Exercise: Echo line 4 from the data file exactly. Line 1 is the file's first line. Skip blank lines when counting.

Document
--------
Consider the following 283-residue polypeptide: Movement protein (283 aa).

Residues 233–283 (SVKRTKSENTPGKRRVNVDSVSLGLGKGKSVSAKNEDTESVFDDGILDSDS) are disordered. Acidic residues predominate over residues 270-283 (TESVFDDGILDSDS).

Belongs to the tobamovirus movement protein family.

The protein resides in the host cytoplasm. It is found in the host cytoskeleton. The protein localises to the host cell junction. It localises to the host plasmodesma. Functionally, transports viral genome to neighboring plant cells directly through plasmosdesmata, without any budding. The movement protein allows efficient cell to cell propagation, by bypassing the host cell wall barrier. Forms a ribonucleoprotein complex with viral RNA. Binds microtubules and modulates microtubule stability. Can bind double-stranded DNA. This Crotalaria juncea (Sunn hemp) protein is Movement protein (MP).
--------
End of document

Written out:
The protein resides in the host cytoplasm. It is found in the host cytoskeleton. The protein localises to the host cell junction. It localises to the host plasmodesma. Functionally, transports viral genome to neighboring plant cells directly through plasmosdesmata, without any budding. The movement protein allows efficient cell to cell propagation, by bypassing the host cell wall barrier. Forms a ribonucleoprotein complex with viral RNA. Binds microtubules and modulates microtubule stability. Can bind double-stranded DNA. This Crotalaria juncea (Sunn hemp) protein is Movement protein (MP).